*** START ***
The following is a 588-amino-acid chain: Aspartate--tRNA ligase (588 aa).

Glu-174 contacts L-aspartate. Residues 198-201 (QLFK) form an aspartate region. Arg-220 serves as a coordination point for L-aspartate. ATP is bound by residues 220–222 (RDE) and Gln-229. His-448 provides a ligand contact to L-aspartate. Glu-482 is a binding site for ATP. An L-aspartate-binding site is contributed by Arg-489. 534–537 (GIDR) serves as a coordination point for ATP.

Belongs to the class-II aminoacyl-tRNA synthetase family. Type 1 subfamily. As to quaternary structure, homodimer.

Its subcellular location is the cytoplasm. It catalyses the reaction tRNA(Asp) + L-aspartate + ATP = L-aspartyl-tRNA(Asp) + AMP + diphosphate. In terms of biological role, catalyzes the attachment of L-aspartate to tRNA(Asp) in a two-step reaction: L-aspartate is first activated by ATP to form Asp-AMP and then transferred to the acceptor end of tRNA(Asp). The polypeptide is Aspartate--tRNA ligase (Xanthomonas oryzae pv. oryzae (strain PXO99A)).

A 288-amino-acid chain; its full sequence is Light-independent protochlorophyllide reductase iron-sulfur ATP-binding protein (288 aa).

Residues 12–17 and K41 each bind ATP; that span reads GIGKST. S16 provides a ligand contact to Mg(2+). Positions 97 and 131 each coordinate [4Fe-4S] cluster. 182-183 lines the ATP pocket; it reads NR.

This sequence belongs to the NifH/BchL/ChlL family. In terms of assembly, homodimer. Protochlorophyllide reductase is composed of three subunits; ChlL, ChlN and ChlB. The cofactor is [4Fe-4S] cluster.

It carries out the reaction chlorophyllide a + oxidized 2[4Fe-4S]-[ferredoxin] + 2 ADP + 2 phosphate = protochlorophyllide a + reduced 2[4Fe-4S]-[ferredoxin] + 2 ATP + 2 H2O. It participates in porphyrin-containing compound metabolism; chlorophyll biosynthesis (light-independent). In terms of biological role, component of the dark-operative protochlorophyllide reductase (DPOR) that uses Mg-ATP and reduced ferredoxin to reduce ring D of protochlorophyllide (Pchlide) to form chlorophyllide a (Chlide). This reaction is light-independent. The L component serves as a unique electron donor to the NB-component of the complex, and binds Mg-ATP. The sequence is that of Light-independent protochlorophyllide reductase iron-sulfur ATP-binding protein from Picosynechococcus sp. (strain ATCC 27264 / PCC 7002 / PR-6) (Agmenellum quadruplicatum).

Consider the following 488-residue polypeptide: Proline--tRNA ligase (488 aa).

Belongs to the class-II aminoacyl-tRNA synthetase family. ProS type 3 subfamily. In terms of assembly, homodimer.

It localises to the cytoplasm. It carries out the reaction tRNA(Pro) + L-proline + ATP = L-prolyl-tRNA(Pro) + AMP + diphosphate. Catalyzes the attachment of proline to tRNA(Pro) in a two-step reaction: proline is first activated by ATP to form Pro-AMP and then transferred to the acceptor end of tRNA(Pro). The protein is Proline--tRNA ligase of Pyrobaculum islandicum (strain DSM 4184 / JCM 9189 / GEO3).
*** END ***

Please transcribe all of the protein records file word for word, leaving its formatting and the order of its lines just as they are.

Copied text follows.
The following is a 588-amino-acid chain: Aspartate--tRNA ligase (588 aa).

Glu-174 contacts L-aspartate. Residues 198-201 (QLFK) form an aspartate region. Arg-220 serves as a coordination point for L-aspartate. ATP is bound by residues 220–222 (RDE) and Gln-229. His-448 provides a ligand contact to L-aspartate. Glu-482 is a binding site for ATP. An L-aspartate-binding site is contributed by Arg-489. 534–537 (GIDR) serves as a coordination point for ATP.

Belongs to the class-II aminoacyl-tRNA synthetase family. Type 1 subfamily. As to quaternary structure, homodimer.

Its subcellular location is the cytoplasm. It catalyses the reaction tRNA(Asp) + L-aspartate + ATP = L-aspartyl-tRNA(Asp) + AMP + diphosphate. In terms of biological role, catalyzes the attachment of L-aspartate to tRNA(Asp) in a two-step reaction: L-aspartate is first activated by ATP to form Asp-AMP and then transferred to the acceptor end of tRNA(Asp). The polypeptide is Aspartate--tRNA ligase (Xanthomonas oryzae pv. oryzae (strain PXO99A)).

A 288-amino-acid chain; its full sequence is Light-independent protochlorophyllide reductase iron-sulfur ATP-binding protein (288 aa).

Residues 12–17 and K41 each bind ATP; that span reads GIGKST. S16 provides a ligand contact to Mg(2+). Positions 97 and 131 each coordinate [4Fe-4S] cluster. 182-183 lines the ATP pocket; it reads NR.

This sequence belongs to the NifH/BchL/ChlL family. In terms of assembly, homodimer. Protochlorophyllide reductase is composed of three subunits; ChlL, ChlN and ChlB. The cofactor is [4Fe-4S] cluster.

It carries out the reaction chlorophyllide a + oxidized 2[4Fe-4S]-[ferredoxin] + 2 ADP + 2 phosphate = protochlorophyllide a + reduced 2[4Fe-4S]-[ferredoxin] + 2 ATP + 2 H2O. It participates in porphyrin-containing compound metabolism; chlorophyll biosynthesis (light-independent). In terms of biological role, component of the dark-operative protochlorophyllide reductase (DPOR) that uses Mg-ATP and reduced ferredoxin to reduce ring D of protochlorophyllide (Pchlide) to form chlorophyllide a (Chlide). This reaction is light-independent. The L component serves as a unique electron donor to the NB-component of the complex, and binds Mg-ATP. The sequence is that of Light-independent protochlorophyllide reductase iron-sulfur ATP-binding protein from Picosynechococcus sp. (strain ATCC 27264 / PCC 7002 / PR-6) (Agmenellum quadruplicatum).

Consider the following 488-residue polypeptide: Proline--tRNA ligase (488 aa).

Belongs to the class-II aminoacyl-tRNA synthetase family. ProS type 3 subfamily. In terms of assembly, homodimer.

It localises to the cytoplasm. It carries out the reaction tRNA(Pro) + L-proline + ATP = L-prolyl-tRNA(Pro) + AMP + diphosphate. Catalyzes the attachment of proline to tRNA(Pro) in a two-step reaction: proline is first activated by ATP to form Pro-AMP and then transferred to the acceptor end of tRNA(Pro). The protein is Proline--tRNA ligase of Pyrobaculum islandicum (strain DSM 4184 / JCM 9189 / GEO3).